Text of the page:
The usual reasons for doing a portrait in a photographer's studio include control over lighting (light is paramount in all photography, whether serendipitous or bent to the shooter's will), control over weather (provided artificial climate control is working!), minimizing distractions, and availability of backdrops. In other words, control, control, control!
It is not unusual to bring artificial light sources and modifiers to a portrait location (which in this context simply means anyplace outside of a photographic studio). In many cases, this can be the best approach to meeting the requirements of a shoot. It does require a lot of time and preparation, however.
As an example of a "third way" that digital photography facilitates, here is an example where a company provided me with an image of a background of a sort that they now use for head shots. I did the shoot in my studio, against a green screen. If the screen is lit evenly and not permitted to bleed color into the edges of a portrait subject, it can be surgically removed in Photoshop, and replaced with any background available.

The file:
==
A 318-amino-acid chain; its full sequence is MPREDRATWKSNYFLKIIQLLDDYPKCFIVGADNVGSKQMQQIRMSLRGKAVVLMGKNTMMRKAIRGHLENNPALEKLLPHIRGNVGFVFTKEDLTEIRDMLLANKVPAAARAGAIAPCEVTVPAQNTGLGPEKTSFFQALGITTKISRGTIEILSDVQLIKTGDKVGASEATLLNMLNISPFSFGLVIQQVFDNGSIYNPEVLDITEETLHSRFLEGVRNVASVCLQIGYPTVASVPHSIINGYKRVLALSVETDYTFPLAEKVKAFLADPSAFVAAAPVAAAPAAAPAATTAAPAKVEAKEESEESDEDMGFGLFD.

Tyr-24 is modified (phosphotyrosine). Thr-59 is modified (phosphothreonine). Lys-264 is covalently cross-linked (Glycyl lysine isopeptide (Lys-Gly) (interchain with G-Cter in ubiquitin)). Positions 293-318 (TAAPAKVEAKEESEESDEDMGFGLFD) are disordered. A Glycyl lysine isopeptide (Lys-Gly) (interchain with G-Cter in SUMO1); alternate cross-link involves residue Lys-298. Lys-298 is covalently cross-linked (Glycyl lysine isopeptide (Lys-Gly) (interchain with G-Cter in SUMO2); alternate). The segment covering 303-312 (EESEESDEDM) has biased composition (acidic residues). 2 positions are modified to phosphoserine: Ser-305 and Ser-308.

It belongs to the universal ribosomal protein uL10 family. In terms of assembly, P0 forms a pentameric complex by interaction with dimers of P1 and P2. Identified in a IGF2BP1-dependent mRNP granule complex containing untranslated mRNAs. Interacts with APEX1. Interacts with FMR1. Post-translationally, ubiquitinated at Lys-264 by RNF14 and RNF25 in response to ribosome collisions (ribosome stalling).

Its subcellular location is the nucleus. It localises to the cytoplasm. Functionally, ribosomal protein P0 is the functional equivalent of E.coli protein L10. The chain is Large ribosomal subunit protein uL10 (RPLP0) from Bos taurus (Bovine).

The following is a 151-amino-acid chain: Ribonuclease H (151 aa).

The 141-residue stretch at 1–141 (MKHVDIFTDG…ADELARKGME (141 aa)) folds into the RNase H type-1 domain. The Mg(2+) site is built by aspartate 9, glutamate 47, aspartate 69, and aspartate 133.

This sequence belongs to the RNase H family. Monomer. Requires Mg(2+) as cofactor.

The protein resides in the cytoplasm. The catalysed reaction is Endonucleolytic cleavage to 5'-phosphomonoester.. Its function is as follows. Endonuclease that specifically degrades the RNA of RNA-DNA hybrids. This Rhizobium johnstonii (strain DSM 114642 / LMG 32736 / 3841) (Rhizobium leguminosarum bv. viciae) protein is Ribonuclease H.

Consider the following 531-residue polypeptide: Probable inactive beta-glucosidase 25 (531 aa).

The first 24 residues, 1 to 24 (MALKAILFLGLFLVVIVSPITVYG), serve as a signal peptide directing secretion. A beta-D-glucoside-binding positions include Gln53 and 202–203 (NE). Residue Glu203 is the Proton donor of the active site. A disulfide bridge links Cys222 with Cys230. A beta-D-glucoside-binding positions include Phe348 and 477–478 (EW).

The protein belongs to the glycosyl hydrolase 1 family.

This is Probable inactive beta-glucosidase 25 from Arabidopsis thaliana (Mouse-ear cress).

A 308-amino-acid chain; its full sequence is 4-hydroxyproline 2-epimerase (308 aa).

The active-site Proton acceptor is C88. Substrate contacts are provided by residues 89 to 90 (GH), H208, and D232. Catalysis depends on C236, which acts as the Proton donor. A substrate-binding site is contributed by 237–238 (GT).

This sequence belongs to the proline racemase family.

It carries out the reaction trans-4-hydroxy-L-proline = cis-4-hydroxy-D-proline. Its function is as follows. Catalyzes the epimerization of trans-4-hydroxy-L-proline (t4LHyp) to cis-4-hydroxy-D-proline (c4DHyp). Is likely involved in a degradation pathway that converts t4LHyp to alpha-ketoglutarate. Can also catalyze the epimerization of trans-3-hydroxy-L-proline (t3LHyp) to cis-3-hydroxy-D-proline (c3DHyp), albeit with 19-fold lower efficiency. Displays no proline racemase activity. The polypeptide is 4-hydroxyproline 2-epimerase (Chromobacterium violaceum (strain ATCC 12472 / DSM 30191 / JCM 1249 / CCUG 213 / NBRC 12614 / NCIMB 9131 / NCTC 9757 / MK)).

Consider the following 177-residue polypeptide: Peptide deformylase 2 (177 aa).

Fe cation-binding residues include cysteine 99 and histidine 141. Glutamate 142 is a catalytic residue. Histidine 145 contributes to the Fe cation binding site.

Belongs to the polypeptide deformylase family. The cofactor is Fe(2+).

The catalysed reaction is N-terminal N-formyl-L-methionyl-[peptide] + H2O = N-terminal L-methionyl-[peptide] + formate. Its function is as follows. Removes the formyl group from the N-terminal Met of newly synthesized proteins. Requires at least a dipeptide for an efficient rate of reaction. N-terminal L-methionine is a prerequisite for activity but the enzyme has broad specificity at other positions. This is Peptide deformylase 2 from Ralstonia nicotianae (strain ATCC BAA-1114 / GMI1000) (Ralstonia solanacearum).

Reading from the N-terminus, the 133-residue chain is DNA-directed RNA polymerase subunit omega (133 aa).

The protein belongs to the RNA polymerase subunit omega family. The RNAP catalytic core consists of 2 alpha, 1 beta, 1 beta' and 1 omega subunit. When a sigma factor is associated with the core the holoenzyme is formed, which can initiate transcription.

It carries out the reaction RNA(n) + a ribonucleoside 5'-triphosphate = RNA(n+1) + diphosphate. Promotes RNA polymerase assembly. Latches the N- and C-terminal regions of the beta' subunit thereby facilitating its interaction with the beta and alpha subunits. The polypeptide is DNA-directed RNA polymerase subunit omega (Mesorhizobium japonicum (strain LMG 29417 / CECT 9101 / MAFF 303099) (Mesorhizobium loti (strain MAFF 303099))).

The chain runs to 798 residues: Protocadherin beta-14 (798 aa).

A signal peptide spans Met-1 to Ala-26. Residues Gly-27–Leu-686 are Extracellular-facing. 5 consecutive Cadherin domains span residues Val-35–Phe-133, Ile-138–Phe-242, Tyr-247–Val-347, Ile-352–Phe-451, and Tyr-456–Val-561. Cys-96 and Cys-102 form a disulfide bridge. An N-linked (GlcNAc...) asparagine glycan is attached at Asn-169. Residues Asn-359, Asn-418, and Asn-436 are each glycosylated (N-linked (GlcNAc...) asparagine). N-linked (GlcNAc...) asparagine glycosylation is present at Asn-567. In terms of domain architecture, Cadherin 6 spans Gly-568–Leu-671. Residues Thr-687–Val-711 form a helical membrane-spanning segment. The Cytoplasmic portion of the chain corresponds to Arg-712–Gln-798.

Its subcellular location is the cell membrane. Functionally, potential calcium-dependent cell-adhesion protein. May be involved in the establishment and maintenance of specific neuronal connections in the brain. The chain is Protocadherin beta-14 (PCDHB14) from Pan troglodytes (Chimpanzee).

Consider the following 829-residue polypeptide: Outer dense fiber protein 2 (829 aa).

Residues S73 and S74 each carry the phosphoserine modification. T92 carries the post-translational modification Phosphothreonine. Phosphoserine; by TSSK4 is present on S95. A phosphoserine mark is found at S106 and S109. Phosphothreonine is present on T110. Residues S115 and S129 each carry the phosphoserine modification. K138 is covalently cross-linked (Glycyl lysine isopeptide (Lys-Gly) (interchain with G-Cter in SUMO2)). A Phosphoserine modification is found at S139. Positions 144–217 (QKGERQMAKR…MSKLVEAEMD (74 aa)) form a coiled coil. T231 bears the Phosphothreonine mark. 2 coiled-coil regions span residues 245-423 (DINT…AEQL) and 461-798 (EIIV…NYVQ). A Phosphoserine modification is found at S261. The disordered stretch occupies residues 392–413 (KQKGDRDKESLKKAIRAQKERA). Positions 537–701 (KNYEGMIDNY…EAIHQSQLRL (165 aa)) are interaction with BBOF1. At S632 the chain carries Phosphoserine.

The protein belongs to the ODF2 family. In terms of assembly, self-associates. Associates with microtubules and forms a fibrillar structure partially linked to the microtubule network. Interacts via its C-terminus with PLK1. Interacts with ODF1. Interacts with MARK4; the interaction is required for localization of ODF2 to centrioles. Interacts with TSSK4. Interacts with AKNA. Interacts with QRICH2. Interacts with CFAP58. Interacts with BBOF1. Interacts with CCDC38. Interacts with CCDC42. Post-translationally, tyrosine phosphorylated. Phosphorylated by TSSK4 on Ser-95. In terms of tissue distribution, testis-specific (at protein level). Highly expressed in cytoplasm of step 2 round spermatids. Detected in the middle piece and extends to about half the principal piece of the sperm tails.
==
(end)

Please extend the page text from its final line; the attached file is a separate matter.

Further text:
My subject could have appeared in front of the Eiffel Tower or International Space Station, but the goal was simply a very natural appearance, with a little more interest than a plain studio drape. As always, my primary aim was a relaxed, friendly, pleasant, competent and professional look. Would you hire this man? I would.